Feb 26th: Today we snorkeled the plane that went down here during the days of Norman’s Cay being a drug-running center. Apparently this cay was ideal for its out of the way location, long landing strip and proximity to the US. We don’t know what happened to the pilot of this ill-fated plane, but it missed the runway and crashed in about 6 feet of water many years ago. Since then, the islands have turned to more peaceful pursuits in tourist trade and the tales of Carlos Lehder, the drug lord from decades ago, have faded into the mists of time.
However, Kathleen and Neil had a very enjoyable morning exploring the wreckage, marveling at the sea’s ability to reclaim its territory, seeing many types of coral and several schools of fish making the twin engine their home. Dave and Elaine decided to relax on the beach, as they are still acclimating to life on a moving, rolling home and needed some time on terra firma.
After diving the wreck, Kathleen and Neil toured the area, which has beautiful beaches, shallow waters, lots of coral beds and apparently a “new” Norman’s Cay Club being constructed. (Neil pointed out that it has been being built for the last 4-5 years, and so far only has part of a roof on one building, but we did see construction vehicles moving stuff around, so progress was being made!). We checked out another set of “coral condos” just off the southern point of the island. Kathleen had a blast swimming among the beautiful tropical fish and amazing variety of coral while Neil relaxed on the dinghy. We boated back to Dave and Elaine’s beach spot, and the four of us went to MacDuff’s restaurant (the only one on the island, we believe) and had a very enjoyable lunch on a relaxing and beautifully appointed veranda. After lunch, we got back in the dinghy, motored to our floating home, and Kathleen enjoyed reading and sunbathing while the other three napped away a couple of hours inside the boat. The weather was perfect, with a constant gentle breeze, 75-80 degree temperature and water that is just cool enough to be refreshing. While taking some pictures, we did remember that it was snowing in Denver today, and again thanked our lucky stars for this time in our lives.
The next day, all four of us dove the wrecked plane, getting to meet up with Dale and Karen Bennett, friends from Vero, and their guests. It was a gorgeous day, and it was fun to be able to share it with family and friends. After the wreck, we snorkeled the Coral Condos from the previous day, being lucky enough to see a fairly large sting ray nestled in the sand. Lots of tropical fish and a wide variety of coral made it a great adventure.
Later that afternoon, while enjoying the late day sun up on the “Lido Deck” – aka our upper deck, Dale and his brother-in-law Sean dinghyed by for a visit. We also met some other sailors near us who were out for a dinghy ride and came by our little party – and we all had a great visit. That’s how this community is – it seems really transient (and it is), but you meet such friendly people almost every day.
The stars that night put on their usual spectacular display. Neil got a green light to hang off the transom to draw in fish after sunset, so we had a lot of entertainment (even if the fish were of the rather small variety, they were very cute).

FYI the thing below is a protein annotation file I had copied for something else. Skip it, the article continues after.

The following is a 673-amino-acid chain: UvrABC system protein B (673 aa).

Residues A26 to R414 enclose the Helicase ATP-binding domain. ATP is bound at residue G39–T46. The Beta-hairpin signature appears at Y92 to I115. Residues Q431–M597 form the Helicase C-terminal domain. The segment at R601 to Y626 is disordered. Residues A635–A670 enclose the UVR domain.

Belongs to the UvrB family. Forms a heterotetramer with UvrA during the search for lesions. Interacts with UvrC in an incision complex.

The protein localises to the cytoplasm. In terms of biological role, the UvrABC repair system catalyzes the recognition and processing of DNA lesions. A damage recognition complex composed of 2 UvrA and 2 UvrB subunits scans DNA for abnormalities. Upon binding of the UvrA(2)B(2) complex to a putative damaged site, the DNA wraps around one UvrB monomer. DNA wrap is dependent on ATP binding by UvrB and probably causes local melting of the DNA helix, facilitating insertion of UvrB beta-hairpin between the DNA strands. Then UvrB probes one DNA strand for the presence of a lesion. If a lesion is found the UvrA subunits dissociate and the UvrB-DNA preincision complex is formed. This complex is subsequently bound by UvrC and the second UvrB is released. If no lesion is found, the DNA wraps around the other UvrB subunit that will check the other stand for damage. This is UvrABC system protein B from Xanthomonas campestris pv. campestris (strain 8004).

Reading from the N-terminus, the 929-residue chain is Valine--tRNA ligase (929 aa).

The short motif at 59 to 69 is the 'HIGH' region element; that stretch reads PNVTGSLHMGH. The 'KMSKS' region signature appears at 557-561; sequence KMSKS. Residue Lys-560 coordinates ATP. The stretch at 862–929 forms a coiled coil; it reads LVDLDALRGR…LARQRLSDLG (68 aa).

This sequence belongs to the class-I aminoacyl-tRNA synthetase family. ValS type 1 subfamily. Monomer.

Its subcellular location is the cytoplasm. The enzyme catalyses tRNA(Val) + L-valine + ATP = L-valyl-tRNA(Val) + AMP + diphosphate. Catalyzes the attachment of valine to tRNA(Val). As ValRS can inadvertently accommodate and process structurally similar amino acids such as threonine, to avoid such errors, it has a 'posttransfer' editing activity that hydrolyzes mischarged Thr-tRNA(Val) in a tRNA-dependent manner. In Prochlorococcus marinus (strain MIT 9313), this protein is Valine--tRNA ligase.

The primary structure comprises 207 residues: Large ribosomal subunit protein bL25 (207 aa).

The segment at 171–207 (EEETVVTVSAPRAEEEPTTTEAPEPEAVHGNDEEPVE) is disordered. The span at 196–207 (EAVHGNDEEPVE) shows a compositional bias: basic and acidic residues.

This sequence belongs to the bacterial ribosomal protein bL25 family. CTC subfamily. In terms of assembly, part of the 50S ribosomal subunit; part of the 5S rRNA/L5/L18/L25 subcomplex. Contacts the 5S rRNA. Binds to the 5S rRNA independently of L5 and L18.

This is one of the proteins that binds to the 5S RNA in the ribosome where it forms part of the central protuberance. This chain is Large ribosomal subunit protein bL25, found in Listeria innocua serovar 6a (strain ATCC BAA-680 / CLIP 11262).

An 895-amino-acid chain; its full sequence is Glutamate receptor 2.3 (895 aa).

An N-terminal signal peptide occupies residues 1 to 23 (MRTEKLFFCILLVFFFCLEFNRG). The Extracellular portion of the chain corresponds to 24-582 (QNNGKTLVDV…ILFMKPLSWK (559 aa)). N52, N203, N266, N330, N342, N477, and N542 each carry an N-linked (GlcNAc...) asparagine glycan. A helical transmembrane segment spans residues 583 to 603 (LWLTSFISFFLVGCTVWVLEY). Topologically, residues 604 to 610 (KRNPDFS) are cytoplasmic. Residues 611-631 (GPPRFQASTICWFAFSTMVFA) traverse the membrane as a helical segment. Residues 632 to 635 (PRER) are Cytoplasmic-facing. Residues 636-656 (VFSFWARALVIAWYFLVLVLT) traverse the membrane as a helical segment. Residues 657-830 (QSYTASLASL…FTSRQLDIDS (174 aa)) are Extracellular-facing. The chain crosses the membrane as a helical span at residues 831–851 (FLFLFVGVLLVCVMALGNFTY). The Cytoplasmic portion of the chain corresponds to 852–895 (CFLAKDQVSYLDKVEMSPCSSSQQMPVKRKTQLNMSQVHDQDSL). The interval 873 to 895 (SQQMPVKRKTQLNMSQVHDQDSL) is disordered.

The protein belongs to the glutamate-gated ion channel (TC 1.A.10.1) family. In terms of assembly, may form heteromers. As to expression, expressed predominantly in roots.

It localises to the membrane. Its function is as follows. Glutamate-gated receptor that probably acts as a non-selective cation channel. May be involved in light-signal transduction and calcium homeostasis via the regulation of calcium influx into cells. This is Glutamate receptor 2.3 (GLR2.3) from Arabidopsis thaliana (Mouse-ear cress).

Shroud Cay Revisted!
The next day we had a short cruise (like five miles) to Shroud Cay, one of our favorite visits from last Summer. It did not disappoint. We picked up a mooring ball, and after getting settled, sent Elaine and Dave off on the kayak to do some exploring. Neil and Kathleen had some down time during a sun dappled afternoon. We did have a rather large and sudden rain shower, which hit out of nowhere. Dave and Elaine were on a nearby beach, with (luckily) a beach umbrella to huddle under, and Kathleen kinda scurried about the boat closing hatches and doors, only to open them all again as soon as the rain stopped – it may have been the end of February, but it was still in the 80’s and a bit humid in the Exumas…
We went for a dinghy ride, trying to traverse the Cay through a mangrove channel that we had used last year – but the tide was too low. We still saw some rays and turtles, so it was a nice little ride. We celebrated our new anchorage with cocktails on a nearby beach at sunset – really cool and breath-taking, but was also a bit abbreviated as the tide was coming in and the beach was shrinking significantly. Still… it was a glorious sunset.
Next morning we got out bright and early (OK, a little after 8:00, but it SEEMED early) to take the ride through the mangrove forests to the other side of the Cay. The waters were crystal clear, the turtles swimming in abundance, and enough depth for us to motor to the Atlantic side of cay. We anchored and walked to shore, over a short rise, to an amazing vista of gentle waves, innumberable colors of blue in the sea, and a soft breeze. If it wasn’t for a maddeningly/sad amount of plastic that had washed ashore on this secluded island, it would have been absolutely perfect. We took a walk along the curving shoreline, and then a quick dip before heading back to the dinghy – we wanted to head out with the tide, not get stuck there!
Later that afternoon we saw three fish circling under our boat that Elaine and Kathleen were SURE were sharks – Neil dropped the GoPro into the water at the end of a boat pole and got some great video, after which we all agreed that they were not sharks, but we had no idea what they were – and with little to no WiFi, no way to research it.